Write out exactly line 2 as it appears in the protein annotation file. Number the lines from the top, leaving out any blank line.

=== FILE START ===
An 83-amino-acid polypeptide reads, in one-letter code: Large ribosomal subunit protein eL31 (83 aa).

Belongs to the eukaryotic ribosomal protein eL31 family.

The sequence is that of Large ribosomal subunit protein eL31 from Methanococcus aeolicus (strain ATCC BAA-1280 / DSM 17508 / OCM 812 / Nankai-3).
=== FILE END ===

Belongs to the eukaryotic ribosomal protein eL31 family.